Tuesday, March 23, 2010

Jesus Loves the Little Children

Mark 9:36-37 and 42-50
He took a little child and had him stand among them. Taking him in his arms, he said to them, "Whoever welcomes one of these little children in my name welcomes me; and whoever welcomes me does not welcome me but the one who sent me."

"If any of you put a stumbling block before one of these little ones...better for you if a great millstone were hung around your neck and you were thrown into the sea. If your hand causes you to stumble, cut it off; it is better for you to enter life maimed than to have two hands and to go to hell, to the unquenchable fire. And if your foot causes you to stumble, cut it off; it is better for you to enter life lame than to have two feet and to be thrown into hell. And if your eye causes you to stumble, tear it out; it is better for you to enter the kingdom of God with one eye than to have two eyes and to be thrown into hell,where their worm never dies, and the fire is never quenched.

"For everyone will be salted with fire. Salt is good; but if salt has lost its saltiness, how can you season it? Have salt in yourselves, and be at peace with one another."

Today's passage, is one that many find strange. I cannot begin to plumb the depths of the message it contains in one blog post!

Tragically, some deluded or mentally ill individuals have even taken these instruction literally. To do so is to misunderstand the entire point of Jesus' teaching. Jesus did not contradict God's laws; on the contrary he stated that he came to fulfill them. He knew that evil does not come from body parts--it begins in thought. He continually emphasized that the "letter of the law" is not enough. It is the spirit of the law that truly matters--revealed not just by our outward actions but by our heart's attitude.

Study the words of Jesus carefully and you will see that they are filled with literary devices: similes, metaphors (there is more than one metaphor right in this passage), and hyperbole. Hyperbole is exaggeration for the sake of effect. The strength of Jesus' words is an indication that he feels very deeply about what he is saying. There are no soft words here for those who would deliberately harm a child.

The following prayer is re posted from "Lent and Beyond: An Anglican Prayer Blog."

“But whoever causes one of these little ones who believe in me to stumble, it would be better for him if a millstone were hung around his neck, and he were thrown into the sea.” (Mark 9:42)
Father, defeat the purposes of all those who would molest children or expose them to pornography. Bring them to repentance, but if they won’t repent, stop them anyway you can.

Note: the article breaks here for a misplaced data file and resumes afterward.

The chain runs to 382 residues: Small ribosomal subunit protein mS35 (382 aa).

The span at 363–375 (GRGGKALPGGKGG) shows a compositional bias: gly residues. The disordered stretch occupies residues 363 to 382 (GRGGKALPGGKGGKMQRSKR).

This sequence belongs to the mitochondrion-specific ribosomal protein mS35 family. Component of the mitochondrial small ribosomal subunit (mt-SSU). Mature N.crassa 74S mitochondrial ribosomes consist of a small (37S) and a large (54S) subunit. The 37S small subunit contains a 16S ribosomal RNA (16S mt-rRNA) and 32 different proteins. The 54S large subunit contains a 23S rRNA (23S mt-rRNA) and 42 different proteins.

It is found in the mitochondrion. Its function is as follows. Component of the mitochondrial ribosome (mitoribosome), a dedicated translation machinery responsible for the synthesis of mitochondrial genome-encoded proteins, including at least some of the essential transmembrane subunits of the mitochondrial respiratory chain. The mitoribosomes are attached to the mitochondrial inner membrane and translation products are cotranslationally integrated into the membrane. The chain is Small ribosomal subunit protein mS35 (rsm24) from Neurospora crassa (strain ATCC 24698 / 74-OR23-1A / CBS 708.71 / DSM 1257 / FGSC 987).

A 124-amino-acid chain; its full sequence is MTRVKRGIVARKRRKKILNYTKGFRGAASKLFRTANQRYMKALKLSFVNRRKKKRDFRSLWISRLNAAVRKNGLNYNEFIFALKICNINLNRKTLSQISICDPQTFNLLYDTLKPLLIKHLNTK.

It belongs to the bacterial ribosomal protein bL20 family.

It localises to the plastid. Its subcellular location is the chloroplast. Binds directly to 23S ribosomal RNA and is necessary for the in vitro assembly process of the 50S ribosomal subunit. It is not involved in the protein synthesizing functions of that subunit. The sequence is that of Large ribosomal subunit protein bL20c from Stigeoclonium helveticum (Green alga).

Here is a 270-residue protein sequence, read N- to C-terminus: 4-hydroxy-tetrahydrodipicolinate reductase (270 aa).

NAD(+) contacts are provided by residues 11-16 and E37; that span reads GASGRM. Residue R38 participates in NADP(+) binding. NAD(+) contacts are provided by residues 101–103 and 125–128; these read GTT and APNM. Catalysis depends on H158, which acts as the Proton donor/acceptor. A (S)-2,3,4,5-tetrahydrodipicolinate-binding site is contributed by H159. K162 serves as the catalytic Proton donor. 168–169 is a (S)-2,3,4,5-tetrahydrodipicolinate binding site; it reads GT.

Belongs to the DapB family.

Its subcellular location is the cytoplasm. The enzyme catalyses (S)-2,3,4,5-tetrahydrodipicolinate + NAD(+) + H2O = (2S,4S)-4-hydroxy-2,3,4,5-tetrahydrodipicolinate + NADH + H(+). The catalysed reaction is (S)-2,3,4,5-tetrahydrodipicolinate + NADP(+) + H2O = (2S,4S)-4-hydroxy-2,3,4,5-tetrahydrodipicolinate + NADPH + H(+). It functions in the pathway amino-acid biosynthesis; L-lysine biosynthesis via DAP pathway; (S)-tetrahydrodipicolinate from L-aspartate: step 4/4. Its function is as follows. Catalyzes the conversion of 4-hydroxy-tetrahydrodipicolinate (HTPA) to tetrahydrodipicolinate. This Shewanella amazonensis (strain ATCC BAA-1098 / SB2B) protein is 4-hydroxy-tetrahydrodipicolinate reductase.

“If your hand causes you to sin, cut it off. It is better for you to enter into life maimed, rather than having two hands, to go to hell, into the fire that shall never be quenched” (Mark 9:43)
Holy Spirit, help us recognize and repent of all those patterns of thought and behavior that lead us into sin.

“For everyone will be seasoned with fire, and every sacrifice will be seasoned with salt.” (Mark 9:49)
Jesus, baptize us anew with the fire of your Holy Spirit: cleanse us, refine us, renew us, make us fit for the kingdom of God.

“Salt is good, but if the salt loses its flavor, how will you season it? Have salt in yourselves, and have peace with one another.” (Mark 9:50)
Jesus, anoint and salt us with your peace. Shower down your love on us and give us your peace with one another. Thank you. Amen


LoieJ said...

I'm much too tired to read the posting tonight, but I have to tell you that I love the picture. These classic pictures were part of my childhood Christian education, both in Sunday School and in some books in our house. They are memorable and capture the essence of the story. When my kids were is Sunday School, the lessons usually had sketchier types of pictures, not at all memory making.

Dorcas (aka SingingOwl) said...

PS, I know just what you mean. These kinds of pictures were part of my childhood church experience too. And not it is all cartoons...and often very poorly done cartoons. What is wrong with beauty for kids, I ask you? I love the Jewish man who is stroking his beard and pondering. I thought of him as Nicodemus, or Joseph of Arimethia, listening and thinking and wondering.